I’d been to the NYC 1993 exhibit at the New Museum a few weeks earlier, but this time my eyes were closed and a stranger was guiding me through the second floor. He described the installation in front of us and, based on his clues, I couldn’t think back to what it could be: “A domestic scene. A red room and a white room. There are family photographs on a table. They look like they could be from the 70s. There’s an American flag, broken dishes on the floor, an open can of Coke…” (more…)
This shot of Tom Fruin’s water tower was submitted to us by @betsybatman.
This week’s #untappedcities Instagram “Pic” of the Week goes to this colorful shot of Tom Fruin’s Watertower, taken by @betsybatman, on display in Brooklyn Bridge Park untiL June. A big congratulations to @betsybatman! and thanks for tagging your picture #untappedcities. This capture is brilliant in so many ways. It is not every day that anything, let alone a water tower dwarfs the famed Manhattan Bridge, or East River, but this shot takes on the ask head on. Aside from this, it is hard to believe that the colors produced by Fruin’s Watertower could be rivaled, however @betsybatman does the unthinkable by framing the Watertower with the sunset over the East River. Amazingly, this contrast between the setting sun and the kaleidoscope of a water tower compliment each element in this beautiful photo. (more…)
Shinglekill Falls, New York
Public pools always seem like a good idea; there’s nothing more refreshing than jumping into a rectangle of clear, blue water on a hot, humid day. In reality, however, public pools can be a crowded, smelly, noisy, dirty nightmare filled with chlorine (and, in all likelihood, urine). But luckily—even for those of us who can’t afford a membership to a fancy private pool—there is an alternative: fresh water swimming holes.
As we compile our 5 favorite quirky museums in New York City, we feel like we’re revisiting them by looking at the images, reading our own enthusiastic impressions and remembering the particular things that remained with us long after we left. Also, there is a sense of appreciation as they remind us of how quirky can mean so many different things, how even two elevator museums in the same city can be complete opposites. It is a great testament to how the wildly diverse denizens and sides to New York City combine to form a multi-faceted yet harmonious whole. Without further ado, here they are. May you enjoy reading about them and visiting them as much we enjoyed getting to know them.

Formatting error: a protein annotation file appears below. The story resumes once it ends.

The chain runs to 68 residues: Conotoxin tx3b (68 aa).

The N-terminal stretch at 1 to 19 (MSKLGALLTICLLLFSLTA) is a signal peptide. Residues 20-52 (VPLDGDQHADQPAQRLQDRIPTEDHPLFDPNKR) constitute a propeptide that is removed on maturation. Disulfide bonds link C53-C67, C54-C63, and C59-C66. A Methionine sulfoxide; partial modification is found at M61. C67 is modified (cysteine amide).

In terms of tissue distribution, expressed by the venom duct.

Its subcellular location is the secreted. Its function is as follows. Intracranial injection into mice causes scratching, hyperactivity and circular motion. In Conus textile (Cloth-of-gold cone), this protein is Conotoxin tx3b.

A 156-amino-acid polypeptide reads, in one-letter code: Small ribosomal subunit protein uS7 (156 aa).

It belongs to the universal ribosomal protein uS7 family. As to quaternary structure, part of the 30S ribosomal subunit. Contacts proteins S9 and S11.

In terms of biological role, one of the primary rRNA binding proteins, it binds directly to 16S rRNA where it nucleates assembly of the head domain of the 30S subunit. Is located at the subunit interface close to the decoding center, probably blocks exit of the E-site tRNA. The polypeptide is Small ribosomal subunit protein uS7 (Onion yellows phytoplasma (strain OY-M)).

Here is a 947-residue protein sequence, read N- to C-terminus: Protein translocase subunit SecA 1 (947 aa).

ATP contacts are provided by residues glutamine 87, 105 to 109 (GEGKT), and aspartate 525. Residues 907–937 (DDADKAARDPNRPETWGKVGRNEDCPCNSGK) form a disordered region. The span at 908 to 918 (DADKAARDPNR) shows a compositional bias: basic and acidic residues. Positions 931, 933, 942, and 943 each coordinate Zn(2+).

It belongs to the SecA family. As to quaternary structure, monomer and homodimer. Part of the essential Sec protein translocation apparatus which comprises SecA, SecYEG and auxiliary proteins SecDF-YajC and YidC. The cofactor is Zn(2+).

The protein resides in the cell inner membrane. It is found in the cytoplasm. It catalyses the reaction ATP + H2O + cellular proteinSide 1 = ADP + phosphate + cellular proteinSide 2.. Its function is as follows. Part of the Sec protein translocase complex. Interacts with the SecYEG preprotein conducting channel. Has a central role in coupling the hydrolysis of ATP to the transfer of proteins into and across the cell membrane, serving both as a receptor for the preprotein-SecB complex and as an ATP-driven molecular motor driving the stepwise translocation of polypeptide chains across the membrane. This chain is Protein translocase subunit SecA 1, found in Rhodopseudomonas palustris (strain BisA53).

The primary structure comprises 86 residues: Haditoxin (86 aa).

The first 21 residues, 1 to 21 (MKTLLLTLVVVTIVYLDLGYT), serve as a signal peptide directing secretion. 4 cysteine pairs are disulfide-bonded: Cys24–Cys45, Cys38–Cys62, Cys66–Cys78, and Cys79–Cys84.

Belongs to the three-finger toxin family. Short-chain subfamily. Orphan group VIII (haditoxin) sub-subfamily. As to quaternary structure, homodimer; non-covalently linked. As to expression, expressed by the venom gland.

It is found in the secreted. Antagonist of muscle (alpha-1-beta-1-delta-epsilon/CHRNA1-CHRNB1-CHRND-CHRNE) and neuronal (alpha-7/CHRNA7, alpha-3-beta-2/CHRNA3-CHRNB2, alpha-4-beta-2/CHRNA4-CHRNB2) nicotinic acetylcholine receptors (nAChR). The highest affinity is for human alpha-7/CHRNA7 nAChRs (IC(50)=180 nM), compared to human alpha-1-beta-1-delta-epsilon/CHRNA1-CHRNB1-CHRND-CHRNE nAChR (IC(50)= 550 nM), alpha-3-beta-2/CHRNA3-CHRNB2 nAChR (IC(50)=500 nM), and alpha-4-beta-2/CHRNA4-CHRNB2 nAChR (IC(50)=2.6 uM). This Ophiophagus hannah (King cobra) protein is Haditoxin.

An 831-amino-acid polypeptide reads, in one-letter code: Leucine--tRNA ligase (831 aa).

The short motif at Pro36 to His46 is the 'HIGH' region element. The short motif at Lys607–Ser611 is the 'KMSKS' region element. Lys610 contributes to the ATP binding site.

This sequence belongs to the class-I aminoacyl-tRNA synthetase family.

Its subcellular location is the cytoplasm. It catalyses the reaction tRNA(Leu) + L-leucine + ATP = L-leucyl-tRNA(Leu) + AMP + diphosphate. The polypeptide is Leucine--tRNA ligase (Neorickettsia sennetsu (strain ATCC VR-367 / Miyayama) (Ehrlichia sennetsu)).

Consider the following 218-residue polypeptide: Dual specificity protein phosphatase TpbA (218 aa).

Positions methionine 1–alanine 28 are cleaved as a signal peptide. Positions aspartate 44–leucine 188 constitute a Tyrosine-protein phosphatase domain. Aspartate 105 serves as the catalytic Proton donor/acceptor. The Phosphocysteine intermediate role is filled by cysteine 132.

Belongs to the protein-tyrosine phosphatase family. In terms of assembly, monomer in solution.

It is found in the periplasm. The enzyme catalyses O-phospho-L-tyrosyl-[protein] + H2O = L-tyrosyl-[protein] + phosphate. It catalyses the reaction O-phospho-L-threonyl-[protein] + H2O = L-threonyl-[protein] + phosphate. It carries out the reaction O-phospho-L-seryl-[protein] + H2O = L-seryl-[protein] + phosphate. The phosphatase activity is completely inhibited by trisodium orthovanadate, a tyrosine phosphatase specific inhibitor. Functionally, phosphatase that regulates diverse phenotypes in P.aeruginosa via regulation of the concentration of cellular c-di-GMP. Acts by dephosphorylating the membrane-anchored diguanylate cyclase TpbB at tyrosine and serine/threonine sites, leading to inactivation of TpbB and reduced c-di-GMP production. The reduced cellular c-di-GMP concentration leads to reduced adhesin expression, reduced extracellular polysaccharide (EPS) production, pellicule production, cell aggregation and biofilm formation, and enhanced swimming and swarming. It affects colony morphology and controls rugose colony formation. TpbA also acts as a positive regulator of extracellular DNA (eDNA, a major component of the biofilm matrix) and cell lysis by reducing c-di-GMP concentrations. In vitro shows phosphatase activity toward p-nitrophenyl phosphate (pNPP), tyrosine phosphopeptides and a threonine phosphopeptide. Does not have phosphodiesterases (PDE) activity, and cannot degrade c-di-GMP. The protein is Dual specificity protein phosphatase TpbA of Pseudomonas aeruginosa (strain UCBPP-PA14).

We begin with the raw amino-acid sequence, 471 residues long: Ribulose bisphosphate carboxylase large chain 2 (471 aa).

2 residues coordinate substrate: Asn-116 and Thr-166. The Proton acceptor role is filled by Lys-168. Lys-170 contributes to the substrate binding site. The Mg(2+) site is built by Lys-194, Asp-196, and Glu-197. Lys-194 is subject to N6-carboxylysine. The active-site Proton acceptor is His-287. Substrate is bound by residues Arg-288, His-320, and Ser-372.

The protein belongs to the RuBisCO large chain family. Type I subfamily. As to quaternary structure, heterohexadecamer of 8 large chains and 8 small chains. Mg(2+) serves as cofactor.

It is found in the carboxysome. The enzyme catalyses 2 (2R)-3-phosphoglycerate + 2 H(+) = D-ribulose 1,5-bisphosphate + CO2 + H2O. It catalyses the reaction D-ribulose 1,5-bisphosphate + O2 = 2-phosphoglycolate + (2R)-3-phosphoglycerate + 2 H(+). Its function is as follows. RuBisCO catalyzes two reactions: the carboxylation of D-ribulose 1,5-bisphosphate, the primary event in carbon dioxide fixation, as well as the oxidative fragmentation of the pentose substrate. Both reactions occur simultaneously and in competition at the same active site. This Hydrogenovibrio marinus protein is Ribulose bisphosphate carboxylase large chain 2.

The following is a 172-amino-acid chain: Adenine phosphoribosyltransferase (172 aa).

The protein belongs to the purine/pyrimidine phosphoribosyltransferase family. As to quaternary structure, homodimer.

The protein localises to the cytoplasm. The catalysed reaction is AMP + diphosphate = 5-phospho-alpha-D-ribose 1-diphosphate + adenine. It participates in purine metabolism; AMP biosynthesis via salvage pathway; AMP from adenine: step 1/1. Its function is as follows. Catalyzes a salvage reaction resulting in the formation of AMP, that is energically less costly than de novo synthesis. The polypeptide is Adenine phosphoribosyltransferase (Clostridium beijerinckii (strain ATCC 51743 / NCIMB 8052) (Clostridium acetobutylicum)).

1. Lower East Side Troll Museum
Image courtesy of Lori Zimmer, Art Nerd New York
ICY (born 1985) and SOT (born 1991) are stencil artists from Tabriz, Iran. Their works are about peace, war, love, hate, hope, despair, children, human rights and Iranian culture. The two brothers have held numerous exhibitions and unofficial street works in Iran and foreign countries. You can view more of what they have been up to in the states recently in their latest East middle west tour / San Francisco/Los Angeles/Houston/Chicago facebook album.
A new show at (Art) Amalgamated in Chelsea strives to test the boundaries of communication and connection in the 21st century. Some Fifty Miles of Concrete Pavement is a collaboration between the artists David Birkin and Jeremy Hutchison. The two kept correspondence from their respective home bases at the time, Birkin in Southern California, and Hutchison in London. The show is a testament to the two artists attempting to bridge the gap between their locales, connecting through each other’s work, ideologies, as well as the similarities and differences between their respective environments.